Oklahoma City-area Mormon leaders discuss campaign's impact

Several metro-area Mormon leaders said fellow Mormon Mitt Romney's presidential campaign has brought opportunities for dialogue about their often misunderstood faith beliefs
by Carla Hinton Published: October 31, 2012
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Several metro-area Mormon leaders said fellow Mormon Mitt Romney's presidential campaign has brought opportunities for dialogue about their often misunderstood faith beliefs.

“I don't know if Mitt Romney is going to win or not, but it has elevated the conversation,” Dr. Gordon Bean, of Oklahoma City, said Wednesday.

Bean, president of the Oklahoma City South Stake of the Church of Jesus Christ of Latter-day Saints, and two other Mormon leaders all agreed that Romney's bid for the White House has put their faith in the spotlight like never before.

Kent Bowman, of Edmond, is president of the Stillwater Stake and Kevin Graves, of Oklahoma City, is president of the Oklahoma City Stake. The men said a stake in the Mormon church is akin to a Roman Catholic or Episcopal diocese in terms of a congregations within certain geographical areas.

Graves, a senior executive for Quest Diagnostics, said there are about 13,000 Mormons in the metro area, and about 42,000 across the state.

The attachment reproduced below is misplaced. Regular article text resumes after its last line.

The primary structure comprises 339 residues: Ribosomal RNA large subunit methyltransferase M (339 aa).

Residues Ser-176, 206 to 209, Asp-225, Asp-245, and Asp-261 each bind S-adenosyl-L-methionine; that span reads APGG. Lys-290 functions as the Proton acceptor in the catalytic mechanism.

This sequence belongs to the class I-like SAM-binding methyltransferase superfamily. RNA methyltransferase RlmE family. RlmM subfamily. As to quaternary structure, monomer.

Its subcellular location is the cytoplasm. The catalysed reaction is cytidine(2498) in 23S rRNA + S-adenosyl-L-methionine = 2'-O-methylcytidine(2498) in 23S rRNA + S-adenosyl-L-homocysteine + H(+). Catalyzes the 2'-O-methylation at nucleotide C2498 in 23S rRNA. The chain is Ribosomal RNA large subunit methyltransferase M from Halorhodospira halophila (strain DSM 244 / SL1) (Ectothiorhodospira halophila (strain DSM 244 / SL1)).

He said he has enjoyed the increased interest in Mormonism that has been generated because of Romney's high profile.

“It's been a wonderful time to bring clarity and understanding to the Church of Jesus Christ of Latter-day Saints,” he said.

Bean said he has welcomed opportunities to correct misinformation about Mormonism.

“As hard as we try, there are still a lot of misperceptions and misunderstandings about the church,” he said. “This has created an opportunity for dialogue. Some of us are shy and some of us are bold. For all of us, whether you think you're ready or not, you're going to have an opportunity to tell people about your faith.”


by Carla Hinton
Religion Editor
Carla Hinton, an Oklahoma City native, joined The Oklahoman in 1986 as a National Society of Newspaper Editors minority intern. She began reporting full-time for The Oklahoman two years later and has served as a beat writer covering a wide...
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